People light candles

People light candles outside The Kirya on October 14, 2023 in Tel Aviv, Israel.

(Photo: Alexi J. Rosenfeld/Getty Images)

We Must Be Emphatic in Saying 'No' to Hamas

An unequivocal 'no' to the actors within Hamas who chose to commit these heinous acts does not dismiss history and the oppression of Palestinian people.

I am weeping with my Jewish brothers and sisters, both in Israel and around the world, as they mourn the horrific acts of terror in Israel this past weekend. The stories of civilians murdered and families kidnapped are gut-wrenching. In grief, we are wrapped in darkness, and there are no words to express the weight we feel.

Yet in the public square, words abound that both compound the grief of many and have the potential to precipitate more violence. So I must rise from the silence of mourning to speak.

I am a Christian, and my moral foundation demands that I unequivocally condemn these acts of terrorism. These were not militants attacking an army, nor were they acts of protest against Israel’s policy in Gaza. They were senseless acts of violence against civilians that have destroyed the lives of human beings.

Some say, in a moment like this, you cannot condemn the violence without also mentioning the violence that precipitated it. I will not agree to that position. I cannot. On one side of my own family, I come from formerly enslaved people who chose never to issue violence against the women and children of those who happened to be white, or even against those who held people in bondage. They chose to fight in the American civil war, soldier v soldier; and they believed in the right of self-defense. My people are not weak, nor did they ever dismiss the ugliness of the injustices they endured; but even when enslaved people or persons claiming to care about the conditions of the enslaved used violence against innocent people, claiming it was for the cause of liberation, they said unequivocally: “No. We will not return evil for evil.”

We are not talking about slaves versus slave masters in Israel today, but I know from my own context that an unequivocal “no” to the actors within Hamas who chose to commit these heinous acts does not dismiss history and the oppression of Palestinian people when they have been beaten and harmed by the actions of some – not all – in Israel. Nor does it dismiss a moral critique of Benjamin Netanyahu and others who have enacted harmful policies.

In this moment, however, we must be clear that terrorism is not a protest against injustice, but rather an act of despair that creates more suffering for everyone.

I have spoken out many times against the injustices that I believe the Israeli government – not all Jewish people – are committing against Palestinians. I have done this with Jewish and Palestinian colleagues, and I will continue to challenge the wrong if Israel tells its military to murder innocent Palestinians as some form of retribution.

If the United States stands by Israel as they unleash their military against Hamas, that’s one thing; but if the military action is indiscriminate, with no regard for innocent people, just because of the horror of what has happened, moral voices must say that this too is wrong. Likewise, we must decry the irresponsible voices in the United States – many in extreme media – who are urging Israel to wipe out Gaza.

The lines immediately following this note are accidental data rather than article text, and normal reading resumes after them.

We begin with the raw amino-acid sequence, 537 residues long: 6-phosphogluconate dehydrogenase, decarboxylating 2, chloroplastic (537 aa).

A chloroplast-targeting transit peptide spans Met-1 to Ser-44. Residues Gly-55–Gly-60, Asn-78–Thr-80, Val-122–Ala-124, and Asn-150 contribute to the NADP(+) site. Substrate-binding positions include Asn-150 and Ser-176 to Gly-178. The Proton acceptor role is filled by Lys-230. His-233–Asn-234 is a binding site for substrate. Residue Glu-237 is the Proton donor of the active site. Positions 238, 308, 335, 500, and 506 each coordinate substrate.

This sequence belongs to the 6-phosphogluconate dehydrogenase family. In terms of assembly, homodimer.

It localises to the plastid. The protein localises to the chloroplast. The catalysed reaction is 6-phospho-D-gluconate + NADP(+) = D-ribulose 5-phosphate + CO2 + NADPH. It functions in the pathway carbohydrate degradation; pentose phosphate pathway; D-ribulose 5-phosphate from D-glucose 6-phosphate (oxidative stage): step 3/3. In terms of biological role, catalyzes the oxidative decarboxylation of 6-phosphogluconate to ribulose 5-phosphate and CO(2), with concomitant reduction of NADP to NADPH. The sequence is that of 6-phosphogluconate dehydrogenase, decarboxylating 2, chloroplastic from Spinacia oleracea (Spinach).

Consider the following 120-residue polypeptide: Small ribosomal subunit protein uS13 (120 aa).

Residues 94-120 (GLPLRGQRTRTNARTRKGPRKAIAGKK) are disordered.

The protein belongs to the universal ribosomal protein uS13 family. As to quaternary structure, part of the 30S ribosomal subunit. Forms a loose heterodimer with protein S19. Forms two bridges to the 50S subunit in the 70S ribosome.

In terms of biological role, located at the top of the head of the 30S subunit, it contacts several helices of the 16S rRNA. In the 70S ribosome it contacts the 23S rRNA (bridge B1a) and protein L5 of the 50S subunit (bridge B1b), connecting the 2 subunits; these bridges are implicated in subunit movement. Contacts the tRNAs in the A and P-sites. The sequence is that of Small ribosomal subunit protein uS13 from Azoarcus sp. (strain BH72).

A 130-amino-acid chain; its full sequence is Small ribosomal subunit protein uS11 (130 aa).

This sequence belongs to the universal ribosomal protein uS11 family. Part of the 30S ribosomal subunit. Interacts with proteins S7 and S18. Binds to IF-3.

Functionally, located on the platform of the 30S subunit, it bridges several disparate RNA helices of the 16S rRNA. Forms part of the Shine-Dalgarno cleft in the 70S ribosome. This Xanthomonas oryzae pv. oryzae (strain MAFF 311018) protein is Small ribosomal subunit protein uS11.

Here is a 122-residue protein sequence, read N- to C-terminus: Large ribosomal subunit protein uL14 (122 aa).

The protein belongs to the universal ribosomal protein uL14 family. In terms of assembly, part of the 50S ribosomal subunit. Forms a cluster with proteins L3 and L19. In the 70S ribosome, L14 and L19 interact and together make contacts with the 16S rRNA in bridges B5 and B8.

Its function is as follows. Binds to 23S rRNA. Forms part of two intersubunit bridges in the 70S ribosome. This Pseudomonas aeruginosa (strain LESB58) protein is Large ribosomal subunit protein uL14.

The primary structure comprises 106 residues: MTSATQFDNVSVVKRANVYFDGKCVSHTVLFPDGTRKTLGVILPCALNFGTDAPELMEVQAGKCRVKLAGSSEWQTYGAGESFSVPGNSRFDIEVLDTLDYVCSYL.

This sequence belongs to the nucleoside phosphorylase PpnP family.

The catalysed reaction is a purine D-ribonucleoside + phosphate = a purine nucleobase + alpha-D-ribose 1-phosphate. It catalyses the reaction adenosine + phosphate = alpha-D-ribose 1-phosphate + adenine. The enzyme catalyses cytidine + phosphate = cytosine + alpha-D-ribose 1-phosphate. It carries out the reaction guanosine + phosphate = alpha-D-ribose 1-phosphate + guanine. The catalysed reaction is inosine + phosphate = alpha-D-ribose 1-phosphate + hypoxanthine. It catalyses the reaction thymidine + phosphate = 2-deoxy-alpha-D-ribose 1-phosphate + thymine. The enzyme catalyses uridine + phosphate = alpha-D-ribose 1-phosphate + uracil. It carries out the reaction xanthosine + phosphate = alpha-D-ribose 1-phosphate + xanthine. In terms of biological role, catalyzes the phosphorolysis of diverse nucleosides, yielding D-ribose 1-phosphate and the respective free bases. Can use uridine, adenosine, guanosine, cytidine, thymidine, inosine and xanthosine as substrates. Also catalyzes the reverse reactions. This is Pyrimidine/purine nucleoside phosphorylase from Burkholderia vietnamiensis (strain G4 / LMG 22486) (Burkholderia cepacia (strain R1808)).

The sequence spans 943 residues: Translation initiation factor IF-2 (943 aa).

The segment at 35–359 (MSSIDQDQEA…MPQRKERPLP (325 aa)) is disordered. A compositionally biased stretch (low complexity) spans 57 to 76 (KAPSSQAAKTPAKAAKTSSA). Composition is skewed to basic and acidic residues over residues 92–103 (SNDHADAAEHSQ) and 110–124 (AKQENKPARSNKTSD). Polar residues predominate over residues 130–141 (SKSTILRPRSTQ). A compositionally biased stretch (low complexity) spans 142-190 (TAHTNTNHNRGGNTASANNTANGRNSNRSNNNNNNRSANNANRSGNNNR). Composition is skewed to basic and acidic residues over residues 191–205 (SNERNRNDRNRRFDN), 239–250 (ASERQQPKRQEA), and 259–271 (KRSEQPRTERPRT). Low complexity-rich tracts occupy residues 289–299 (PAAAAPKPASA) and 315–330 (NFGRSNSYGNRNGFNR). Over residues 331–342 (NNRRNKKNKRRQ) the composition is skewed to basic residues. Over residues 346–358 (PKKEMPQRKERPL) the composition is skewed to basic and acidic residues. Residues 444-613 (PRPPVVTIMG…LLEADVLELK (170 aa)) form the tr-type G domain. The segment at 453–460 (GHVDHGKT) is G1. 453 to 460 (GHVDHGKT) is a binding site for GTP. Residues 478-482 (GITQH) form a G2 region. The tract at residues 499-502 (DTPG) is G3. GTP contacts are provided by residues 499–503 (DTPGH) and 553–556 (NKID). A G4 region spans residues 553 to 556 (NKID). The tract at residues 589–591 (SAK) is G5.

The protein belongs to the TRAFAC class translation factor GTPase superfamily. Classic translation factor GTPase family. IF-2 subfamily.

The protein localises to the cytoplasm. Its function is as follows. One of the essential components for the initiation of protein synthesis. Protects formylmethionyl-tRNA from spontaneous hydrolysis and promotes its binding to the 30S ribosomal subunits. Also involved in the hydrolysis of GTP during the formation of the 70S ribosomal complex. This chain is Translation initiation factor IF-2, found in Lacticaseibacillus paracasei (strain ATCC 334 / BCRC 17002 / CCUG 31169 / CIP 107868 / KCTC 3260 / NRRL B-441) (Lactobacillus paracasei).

Two wrongs cannot make a right. Yes, the perpetrators of violence should face justice, just as some in Israel must be held accountable for its policies of violent apartheid against the Palestinian people (remember, many Israelis have and do oppose these policies, including some who were attacked last weekend). But there is no moral justification for killing, kidnapping and torturing innocent civilians, women, children and tourists. On this point there can be no moral equivalency. We must say a clear and unified: “No.”

The history of Black people in America who suffered through brutal domestic terrorism and legal lynchings in the era of Jim Crow has something to say in this moment. We, especially, must say an emphatic “no” to what Hamas – not the Palestinian people – has done.

When Emmett Till’s mother received the body of her 14-year-old son, brutalized beyond recognition by a white mob in Mississippi, she did not try to kill white children. When three civil rights workers were murdered in 1964, the movement did not look for Klan members to lynch. Even those within the movement who did not embrace nonviolence did so in the name of self-defense – never to justify a shooting and killing spree. Moral movements for justice have always refused to take on the tactics of those who choose to terrorize. They fight for justice without being consumed by the evil that was perpetrated against them.

I come from a faith tradition that says: “Even when the one you call Savior is crucified, you don’t respond with the tools of wanton violence and evil action. Even when life itself is crucified, you cannot start your own campaign of monstrous forms of violence and retaliation.” If anything, my ancestors passed down to me a resolve to organize even more massive nonviolent resistance in the face of injustice and oppression. We need their wisdom today, and to say this is not in any way to dismiss what has happened to Palestinian people. Even many Palestinians are saying that these acts of terrorism do not represent them.

While the road to a just peace may be long and difficult, let us begin to build it in this moment on the basis of a broad consensus that acts of terror like those we saw in Israel this past weekend have no place in the struggle for justice. Hate cannot drive out hate. We must meet one another in our shared grief and find a better way.

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